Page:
On Sunday in Brisbane the G20 will announce that bank deposits are just part of commercial banks’ capital structure, and also that they are far from the most senior portion of that structure. With deposits then subjected to a decline in nominal value following a bank failure, it is self-evident that a bank deposit is no longer money in the way a banknote is. If a banknote cannot be subjected to a decline in nominal value, we need to ask whether banknotes can act as a superior store of value than bank deposits? If that is the case, will some investors prefer banknotes to bank deposits as a form of savings? Such a change in preference is known as a "bank run."
Abenomics Creates "Potential For Economic Collapse Triggered By Bond Market Crash", Warns Richard KooSubmitted by Tyler Durden on 11/11/2014 15:10 -0500
"Overseas views on the BOJ’s surprise easing announcement can be broken down into two camps: the reflationists, who commend the BOJ for its bold actions, and those critical of the policy, who say it is a symptom of the final stages of Japan’s economic decline. The critics can further be divided into two groups: those who believe that continuing the current policy of “Banzainomics” will lead to a collapse of the Japanese economy and government finance triggered by a crash in the JGB market, and those who worry that the ongoing devaluation of the yen under this policy will hurt their own countries’ industries.... The first group’s scenario, in which the BOJ’s reckless attempts to achieve a 2% inflation target trigger a bond market crash and an eventual collapse of the Japanese economy, is of greater concern. After all, it is the same scenario the world’s QE pioneers—the US and the UK—are desperately trying to avert at this very moment."
Economic forecasting is a dangerous job. As Mark Twain put it in his novel Pudd’nhead Wilson, “October. This is one of the peculiarly dangerous months to speculate in stocks. The others are July, January, September, April, November, May, March, June, December, August, and February.” Every wrong prediction could doom a career, or a bank account. Prudence and humility are the only sound tools for building one’s reputation. The talking heads on CNBC appear to know neither. They pledge allegiance to the flag of the tinkering bureaucracy. It explains the loss of ratings, and loss of confidence in the ability of “experts” to see what’s coming down the tracks. Refusing to learn from mistakes will lead to future blunders. Pundits that don’t heed this message are doomed to fail.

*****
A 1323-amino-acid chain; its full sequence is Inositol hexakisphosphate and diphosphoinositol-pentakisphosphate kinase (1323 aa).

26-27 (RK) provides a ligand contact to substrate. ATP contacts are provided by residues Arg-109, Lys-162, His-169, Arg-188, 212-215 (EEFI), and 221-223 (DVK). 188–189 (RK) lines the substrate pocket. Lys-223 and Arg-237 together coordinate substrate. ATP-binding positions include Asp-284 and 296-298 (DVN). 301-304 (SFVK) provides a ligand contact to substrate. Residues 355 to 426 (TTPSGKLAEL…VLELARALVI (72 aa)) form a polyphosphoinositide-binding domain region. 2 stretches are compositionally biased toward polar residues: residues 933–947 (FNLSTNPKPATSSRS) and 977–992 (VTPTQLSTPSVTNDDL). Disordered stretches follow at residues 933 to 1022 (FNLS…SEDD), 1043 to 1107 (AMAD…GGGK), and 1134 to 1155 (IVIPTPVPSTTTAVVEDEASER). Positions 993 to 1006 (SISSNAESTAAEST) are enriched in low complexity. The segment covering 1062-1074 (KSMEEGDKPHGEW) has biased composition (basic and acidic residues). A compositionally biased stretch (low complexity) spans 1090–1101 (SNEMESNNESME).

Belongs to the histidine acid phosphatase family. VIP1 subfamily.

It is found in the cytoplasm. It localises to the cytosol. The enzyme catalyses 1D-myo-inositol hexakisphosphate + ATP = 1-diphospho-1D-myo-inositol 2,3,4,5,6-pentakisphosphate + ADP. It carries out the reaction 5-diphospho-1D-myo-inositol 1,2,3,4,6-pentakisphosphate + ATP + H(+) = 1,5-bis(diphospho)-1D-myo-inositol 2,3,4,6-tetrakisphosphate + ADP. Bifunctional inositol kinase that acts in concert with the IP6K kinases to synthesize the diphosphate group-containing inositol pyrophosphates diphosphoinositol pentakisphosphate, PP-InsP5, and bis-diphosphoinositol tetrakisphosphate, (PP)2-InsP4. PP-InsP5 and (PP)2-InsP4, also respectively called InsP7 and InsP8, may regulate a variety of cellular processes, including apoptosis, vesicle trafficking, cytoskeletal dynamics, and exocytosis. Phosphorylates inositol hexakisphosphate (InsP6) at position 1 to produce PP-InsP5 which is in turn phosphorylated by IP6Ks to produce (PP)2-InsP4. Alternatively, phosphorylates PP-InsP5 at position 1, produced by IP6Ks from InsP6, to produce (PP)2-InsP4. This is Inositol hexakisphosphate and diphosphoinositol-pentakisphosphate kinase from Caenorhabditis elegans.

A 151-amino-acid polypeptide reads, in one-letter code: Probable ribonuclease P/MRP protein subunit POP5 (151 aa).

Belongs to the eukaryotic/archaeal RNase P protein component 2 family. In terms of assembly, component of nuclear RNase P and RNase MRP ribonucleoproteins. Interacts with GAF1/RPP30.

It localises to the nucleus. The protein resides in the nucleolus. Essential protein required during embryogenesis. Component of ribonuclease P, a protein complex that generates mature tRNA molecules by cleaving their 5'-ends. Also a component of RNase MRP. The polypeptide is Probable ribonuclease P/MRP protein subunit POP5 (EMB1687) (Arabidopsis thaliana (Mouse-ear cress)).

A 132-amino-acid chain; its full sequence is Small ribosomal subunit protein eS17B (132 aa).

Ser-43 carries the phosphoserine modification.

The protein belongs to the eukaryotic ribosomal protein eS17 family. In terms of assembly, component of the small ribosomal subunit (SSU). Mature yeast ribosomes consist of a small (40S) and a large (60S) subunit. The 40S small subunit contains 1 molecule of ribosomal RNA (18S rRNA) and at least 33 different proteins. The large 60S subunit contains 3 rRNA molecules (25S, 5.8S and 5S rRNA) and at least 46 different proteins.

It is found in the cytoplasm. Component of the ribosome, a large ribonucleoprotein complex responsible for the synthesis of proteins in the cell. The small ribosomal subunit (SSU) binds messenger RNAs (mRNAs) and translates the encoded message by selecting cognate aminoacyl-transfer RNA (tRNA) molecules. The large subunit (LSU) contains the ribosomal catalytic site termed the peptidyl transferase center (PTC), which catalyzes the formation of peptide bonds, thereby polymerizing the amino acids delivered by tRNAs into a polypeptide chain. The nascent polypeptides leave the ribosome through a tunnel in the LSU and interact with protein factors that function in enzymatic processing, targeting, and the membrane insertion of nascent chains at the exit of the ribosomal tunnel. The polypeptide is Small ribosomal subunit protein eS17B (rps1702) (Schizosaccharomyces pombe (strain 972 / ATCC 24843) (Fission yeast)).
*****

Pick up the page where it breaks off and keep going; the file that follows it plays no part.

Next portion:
The central planners are in a state of fear and panic. They are trying everything and anything to create market validation for their policies, watching with trepidation as their favored economic metrics fail to respond to all of their frenzied efforts. They are so far over the tips of their skis right now that there's nothing they won't do. By the time a central bank is behaving as recklessly as Japan, it's time to edge towards the exit, because the chance of a flash fire in the building has grown uncomfortably high. That is, instead of providing comfort, these most recent moves should invoke greater worry for those of us alert enough to see them for what they are: acts of panic.
"In announcing that it will boost purchases of government bonds to a record annual pace of $709 billion, the central bank has just added further fuel to the most obvious bond bubble in modern history -- and helped create a fresh one on stocks. Once the laws of finance, and gravity, reassert themselves, Japan's debt market could crash in ways that make the 2008 collapse of Lehman Brothers look like a warm-up. Worse, because Japan's interest-rate environment is so warped, investors won't have the usual warning signs of market distress. Even before Friday's bond-buying move, Japan had lost its last honest tool of price discovery. When a nation that needs 16 digits in yen terms to express its national debt (it reached 1,000,000,000,000,000 yen in August 2013) sees benchmark yields falling, you've entered the financial Twilight Zone. Good luck fairly pricing corporate, asset-backed or mortgage-backed securities."
"Solutions to the world's problems are not produced in a meeting between Bill Gates and George Soros... Renewal has to come from below... Limiting the influence [of the richest] is of the utmost importance... so that today's upper-class, high-finance capitalism can once again revert to being a capitalism of the real economy and the societal center."